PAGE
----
My grandparents’ ranch is on the Brazos river, a perpetually brown, sandy-bottom river outside Houston.

I’ve paced around its shores on trips to the ranch my whole life, and now we take our kids there and they do the same thing.  Its amazing to watch history repeat itself like that, and I’m happy to report that fossil-searching, stick-throwing, rock-skipping, shell-finding, mud-smearing, dam-building, and poking at things with sticks are all still going strong.

It’s been wet in Texas lately, and I found tons of animal tracks last time we were there.  Coyote, for example:

And racoon.  I love how much their paws look like hands.

And deer. I’m pretty sure.

And some crazily huge bird with stick-feet bigger than my son’s hands:

And somehow looking at those tracks got me thinking about all tracks I myself have left on this very beach–in Keds and cowgirl ropers and Adidas.  And then suddenly I was thinking about my grandparents, and all the years that have passed since they walked on this beach with us, and how much I miss them, and how much I would love it if they could come back, even just for an hour, and visit us and meet my kids.  It seems impossible to me that their lives didn’t overlap.  Especially when my daughter’s eyes are the exact  blue that my grandfather’s were, and my son’s eyes are the exact buttery brown of my grandmother’s.  How could they be connected so profoundly and never have even met?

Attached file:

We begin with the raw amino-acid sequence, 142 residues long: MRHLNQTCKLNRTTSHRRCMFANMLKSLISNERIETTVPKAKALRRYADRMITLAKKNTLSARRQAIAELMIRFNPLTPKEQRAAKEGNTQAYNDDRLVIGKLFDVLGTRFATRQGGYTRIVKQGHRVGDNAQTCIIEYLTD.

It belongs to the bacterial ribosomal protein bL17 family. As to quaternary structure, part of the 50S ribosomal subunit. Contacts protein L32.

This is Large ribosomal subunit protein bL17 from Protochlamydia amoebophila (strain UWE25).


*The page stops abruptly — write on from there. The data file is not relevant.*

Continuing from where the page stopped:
But I guess that’s how it is with the past.  It really doesn’t leave enough behind.